min{n − dim U + dim( i Ai U) : U subspace in Cn}. we’ll focus on special case: maximum matching/matrix scaling max M: matching |M| = min{n − |X| + |Γ(X)| : X column subset}. 6 / 19
  11. 2 Algorithm 7 / 19

  12. Matrix scaling Input: nonnegative matrix A ∈ Rn×n + ,

    ε > 0 Output: positive diagonal matrices L, R s.t. ∥(LAR)1 − 1∥ ≤ ε ∥(LAR)⊤1 − 1∥ ≤ ε A is scalable def ⇐⇒ ∀ε > 0, there is solution Theorem (Sinkhorn and Knopp (1967)) A is scalable ⇐⇒ ∃ perfect matching in support graph of A ⇐⇒ |Γ(X)| ≥ |X| (X: column subset)   .3 .2 .5 0 .8 .5 .7 0 0   X Γ(X) 8 / 19
  13. Sinkhorn algorithm For t = 0, 1, 2, . .

    . A(2t+1) = Diag(A(2t)1)−1A(2t), scale rows to sum to 1 A(2t+2) = A(2t+1) Diag((A(2t+1)⊤1)−1. scale columns to sum to 1 9 / 19
  14. Sinkhorn algorithm For t = 0, 1, 2, . .

    . A(2t+1) = Diag(A(2t)1)−1A(2t), scale rows to sum to 1 A(2t+2) = A(2t+1) Diag((A(2t+1)⊤1)−1. scale columns to sum to 1 As convex optimization f(x, y) = i,j aij exi +yj − i xi − j yj • ∥∇f(x, y)∥ ≤ ε ⇐⇒ (L, R) = (Diag(ex), Diag(ey)) solution • Sinkhorn algorithm = alternating minimization for minx,y∈Rn f(x, y) 9 / 19
  15. Dominant independent set max M: matching |M| = min (S,

    T): independent set [2n − |S| − |T|] • Maximum independent sets form distributive lattice: (S, T), (S′, T′) independent =⇒ (S ∪ S′, T ∩ T′), (S ∩ S′, T ∪ T′) independent • dominant independent set: unique independent set (S∗, T∗) with T∗ inclusion-wise minimum Q. Can we find dominant independent set with Sinkhorn? −→ new scaling problem “matrix (k, r)-scaling” 10 / 19
  16. Matrix (k, r)-scaling Input: nonnegative A ∈ Rn×n + ,

    ε > 0, k > 0, r ∈ Z+ Find: positive diagonal L, R, z ≥ 0 s.t. ˜ A = ezLAR satisfies ˜ A1 ≤ 1 row sum , ˜ A⊤1 ≺w αr col sum majorization , 1⊤ ˜ A1 ≥ k − ε total sum where αr = (1, . . . , 1 n−r , 1 − 1/n, . . . , 1 − 1/n r ) (Weak) Majorization: For α, β ∈ Rn, we say α ≺w β def ⇐⇒ α↓ 1 + · · · + α↓ i ≤ β↓ 1 + · · · + β↓ i (i = 1, . . . , n) (α↓ i : the ith largest entry of α) Example: (0.5, 0.5, 0.5) ≺w (1.0, 0.4, 0.1) (0.9, 0.6, 0.0) ≺w (1.5, 0.0, 0.0) 11 / 19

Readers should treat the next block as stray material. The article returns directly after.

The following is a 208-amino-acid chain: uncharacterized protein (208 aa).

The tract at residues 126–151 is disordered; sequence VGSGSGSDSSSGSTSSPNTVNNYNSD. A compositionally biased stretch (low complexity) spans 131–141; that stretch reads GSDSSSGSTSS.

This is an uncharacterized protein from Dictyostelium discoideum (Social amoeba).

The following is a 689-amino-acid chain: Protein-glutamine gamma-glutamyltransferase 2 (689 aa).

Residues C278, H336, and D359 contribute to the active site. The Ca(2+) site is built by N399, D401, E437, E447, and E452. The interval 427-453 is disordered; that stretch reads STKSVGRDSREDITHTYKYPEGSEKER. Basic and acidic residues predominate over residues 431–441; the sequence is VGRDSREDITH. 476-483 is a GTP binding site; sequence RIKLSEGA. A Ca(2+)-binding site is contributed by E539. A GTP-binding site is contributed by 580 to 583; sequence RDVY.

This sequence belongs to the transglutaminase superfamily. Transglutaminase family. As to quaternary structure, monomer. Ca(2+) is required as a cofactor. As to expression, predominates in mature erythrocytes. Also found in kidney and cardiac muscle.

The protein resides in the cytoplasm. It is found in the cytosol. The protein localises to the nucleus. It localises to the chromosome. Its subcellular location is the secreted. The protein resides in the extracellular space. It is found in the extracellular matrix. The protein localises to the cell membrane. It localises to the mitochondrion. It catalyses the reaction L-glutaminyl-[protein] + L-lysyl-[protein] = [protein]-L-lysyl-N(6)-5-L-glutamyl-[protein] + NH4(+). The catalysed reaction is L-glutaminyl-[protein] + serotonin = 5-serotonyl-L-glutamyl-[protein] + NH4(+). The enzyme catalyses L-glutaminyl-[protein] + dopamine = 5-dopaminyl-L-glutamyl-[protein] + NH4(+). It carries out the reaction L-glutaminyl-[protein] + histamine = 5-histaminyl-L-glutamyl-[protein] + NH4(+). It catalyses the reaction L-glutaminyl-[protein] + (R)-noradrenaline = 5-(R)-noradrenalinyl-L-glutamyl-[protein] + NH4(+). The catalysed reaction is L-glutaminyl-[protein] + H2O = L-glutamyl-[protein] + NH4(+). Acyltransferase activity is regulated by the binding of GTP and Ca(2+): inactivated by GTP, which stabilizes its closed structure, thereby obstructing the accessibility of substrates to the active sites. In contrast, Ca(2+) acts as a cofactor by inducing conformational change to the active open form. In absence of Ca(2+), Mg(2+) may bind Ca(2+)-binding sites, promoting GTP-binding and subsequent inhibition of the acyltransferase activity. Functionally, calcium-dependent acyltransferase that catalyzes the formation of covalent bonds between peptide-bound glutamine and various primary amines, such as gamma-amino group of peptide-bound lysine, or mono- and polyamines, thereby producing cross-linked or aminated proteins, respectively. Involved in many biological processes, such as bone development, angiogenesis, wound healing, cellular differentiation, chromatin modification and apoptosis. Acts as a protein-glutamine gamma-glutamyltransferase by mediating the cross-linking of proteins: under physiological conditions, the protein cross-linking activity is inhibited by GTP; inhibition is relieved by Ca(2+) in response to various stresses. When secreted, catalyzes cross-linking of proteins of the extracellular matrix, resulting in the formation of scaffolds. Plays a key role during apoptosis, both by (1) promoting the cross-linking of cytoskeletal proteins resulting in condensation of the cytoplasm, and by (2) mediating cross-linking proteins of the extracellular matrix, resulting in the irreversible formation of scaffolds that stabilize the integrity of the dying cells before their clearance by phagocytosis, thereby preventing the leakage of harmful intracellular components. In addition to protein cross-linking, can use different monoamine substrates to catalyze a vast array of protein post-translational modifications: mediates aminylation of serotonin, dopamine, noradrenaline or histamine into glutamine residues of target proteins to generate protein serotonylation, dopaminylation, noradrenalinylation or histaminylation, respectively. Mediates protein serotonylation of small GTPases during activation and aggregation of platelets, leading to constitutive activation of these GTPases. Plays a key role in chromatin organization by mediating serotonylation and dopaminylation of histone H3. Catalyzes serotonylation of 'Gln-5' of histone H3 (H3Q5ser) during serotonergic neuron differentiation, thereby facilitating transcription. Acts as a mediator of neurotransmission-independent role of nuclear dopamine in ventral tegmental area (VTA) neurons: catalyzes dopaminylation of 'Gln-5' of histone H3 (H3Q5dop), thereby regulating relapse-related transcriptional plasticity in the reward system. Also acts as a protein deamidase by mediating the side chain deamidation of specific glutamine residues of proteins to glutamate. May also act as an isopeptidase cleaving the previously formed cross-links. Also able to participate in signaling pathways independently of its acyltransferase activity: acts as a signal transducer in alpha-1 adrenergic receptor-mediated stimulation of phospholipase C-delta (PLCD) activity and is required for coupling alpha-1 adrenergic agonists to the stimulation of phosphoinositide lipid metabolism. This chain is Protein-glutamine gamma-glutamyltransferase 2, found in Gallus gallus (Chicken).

17. Intuition from DM decomposition Let k = k∗ (size of

    maximum matching) Let (S∗, T∗) be dominant independent set. DM decomposition says: T∗ = {vertex exposed by some maximum matching} T∗ = {vertex contained in all maximum matchings} r ≤ |T∗| ⇐⇒ maximum matching polytope ∩ {col sum ≺w αr } ̸= ∅ T∗ S∗ 12 / 19
  18. Sinkhorn for matrix (k, r)-scaling For t = 0, 2,

    4, . . . 1 If total sum of A(t) < k − ε, scale up all entries with z to sum to k − ε; set A(t+1) ← ezA(t). 13 / 19
  19. Sinkhorn for matrix (k, r)-scaling For t = 0, 2,

    4, . . . 1 If total sum of A(t) < k − ε, scale up all entries with z to sum to k − ε; set A(t+1) ← ezA(t). 2 If A(t+1) violates row/col sum constraint, update L or R to satisfy most violated constraint; set A(t+2) ← LA(t+1)R. 13 / 19
  20. Sinkhorn for matrix (k, r)-scaling For t = 0, 2,

    4, . . . 1 If total sum of A(t) < k − ε, scale up all entries with z to sum to k − ε; set A(t+1) ← ezA(t). 2 If A(t+1) violates row/col sum constraint, update L or R to satisfy most violated constraint; Update of L: scale down each row to sum ≤ 1 Update of R: Kullback-Leibler projection of col sum vector A(t)1 onto down-closure of permutahedron of αr (O(n2) time [Suehiro et al., 2012]) set A(t+2) ← LA(t+1)R. 13 / 19
  21. Matrix (k, r)-scaling as convex optimization fk,r (x, y, z)